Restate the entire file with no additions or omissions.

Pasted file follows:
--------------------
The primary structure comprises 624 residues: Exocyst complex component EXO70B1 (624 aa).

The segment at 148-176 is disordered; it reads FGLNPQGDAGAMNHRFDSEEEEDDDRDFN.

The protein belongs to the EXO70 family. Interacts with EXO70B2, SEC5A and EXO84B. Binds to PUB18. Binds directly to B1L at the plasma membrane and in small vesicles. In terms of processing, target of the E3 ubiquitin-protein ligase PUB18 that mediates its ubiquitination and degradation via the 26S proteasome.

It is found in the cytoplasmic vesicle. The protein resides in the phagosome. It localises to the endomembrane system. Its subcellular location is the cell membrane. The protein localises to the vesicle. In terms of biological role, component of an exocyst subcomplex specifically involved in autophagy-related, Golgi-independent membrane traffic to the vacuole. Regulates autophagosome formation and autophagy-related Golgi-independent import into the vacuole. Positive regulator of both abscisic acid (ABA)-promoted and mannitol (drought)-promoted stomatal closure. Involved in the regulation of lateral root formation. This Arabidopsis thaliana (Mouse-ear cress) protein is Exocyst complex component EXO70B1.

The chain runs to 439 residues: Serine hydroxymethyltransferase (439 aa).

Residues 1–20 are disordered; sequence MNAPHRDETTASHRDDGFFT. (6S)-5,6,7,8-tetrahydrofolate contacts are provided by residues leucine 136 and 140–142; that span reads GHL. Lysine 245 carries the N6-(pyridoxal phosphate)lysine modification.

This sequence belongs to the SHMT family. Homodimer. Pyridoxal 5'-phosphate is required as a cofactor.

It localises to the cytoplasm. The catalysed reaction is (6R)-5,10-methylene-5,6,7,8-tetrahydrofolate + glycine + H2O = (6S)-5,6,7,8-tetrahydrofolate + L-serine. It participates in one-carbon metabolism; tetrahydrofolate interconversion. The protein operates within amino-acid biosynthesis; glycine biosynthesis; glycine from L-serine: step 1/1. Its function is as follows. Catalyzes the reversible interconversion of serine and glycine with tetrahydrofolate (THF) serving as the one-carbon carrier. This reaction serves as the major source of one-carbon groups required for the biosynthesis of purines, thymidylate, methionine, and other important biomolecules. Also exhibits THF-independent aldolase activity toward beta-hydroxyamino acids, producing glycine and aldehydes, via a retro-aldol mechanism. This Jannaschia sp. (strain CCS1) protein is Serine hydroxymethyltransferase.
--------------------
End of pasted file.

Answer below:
The primary structure comprises 624 residues: Exocyst complex component EXO70B1 (624 aa).

The segment at 148-176 is disordered; it reads FGLNPQGDAGAMNHRFDSEEEEDDDRDFN.

The protein belongs to the EXO70 family. Interacts with EXO70B2, SEC5A and EXO84B. Binds to PUB18. Binds directly to B1L at the plasma membrane and in small vesicles. In terms of processing, target of the E3 ubiquitin-protein ligase PUB18 that mediates its ubiquitination and degradation via the 26S proteasome.

It is found in the cytoplasmic vesicle. The protein resides in the phagosome. It localises to the endomembrane system. Its subcellular location is the cell membrane. The protein localises to the vesicle. In terms of biological role, component of an exocyst subcomplex specifically involved in autophagy-related, Golgi-independent membrane traffic to the vacuole. Regulates autophagosome formation and autophagy-related Golgi-independent import into the vacuole. Positive regulator of both abscisic acid (ABA)-promoted and mannitol (drought)-promoted stomatal closure. Involved in the regulation of lateral root formation. This Arabidopsis thaliana (Mouse-ear cress) protein is Exocyst complex component EXO70B1.

The chain runs to 439 residues: Serine hydroxymethyltransferase (439 aa).

Residues 1–20 are disordered; sequence MNAPHRDETTASHRDDGFFT. (6S)-5,6,7,8-tetrahydrofolate contacts are provided by residues leucine 136 and 140–142; that span reads GHL. Lysine 245 carries the N6-(pyridoxal phosphate)lysine modification.

This sequence belongs to the SHMT family. Homodimer. Pyridoxal 5'-phosphate is required as a cofactor.

It localises to the cytoplasm. The catalysed reaction is (6R)-5,10-methylene-5,6,7,8-tetrahydrofolate + glycine + H2O = (6S)-5,6,7,8-tetrahydrofolate + L-serine. It participates in one-carbon metabolism; tetrahydrofolate interconversion. The protein operates within amino-acid biosynthesis; glycine biosynthesis; glycine from L-serine: step 1/1. Its function is as follows. Catalyzes the reversible interconversion of serine and glycine with tetrahydrofolate (THF) serving as the one-carbon carrier. This reaction serves as the major source of one-carbon groups required for the biosynthesis of purines, thymidylate, methionine, and other important biomolecules. Also exhibits THF-independent aldolase activity toward beta-hydroxyamino acids, producing glycine and aldehydes, via a retro-aldol mechanism. This Jannaschia sp. (strain CCS1) protein is Serine hydroxymethyltransferase.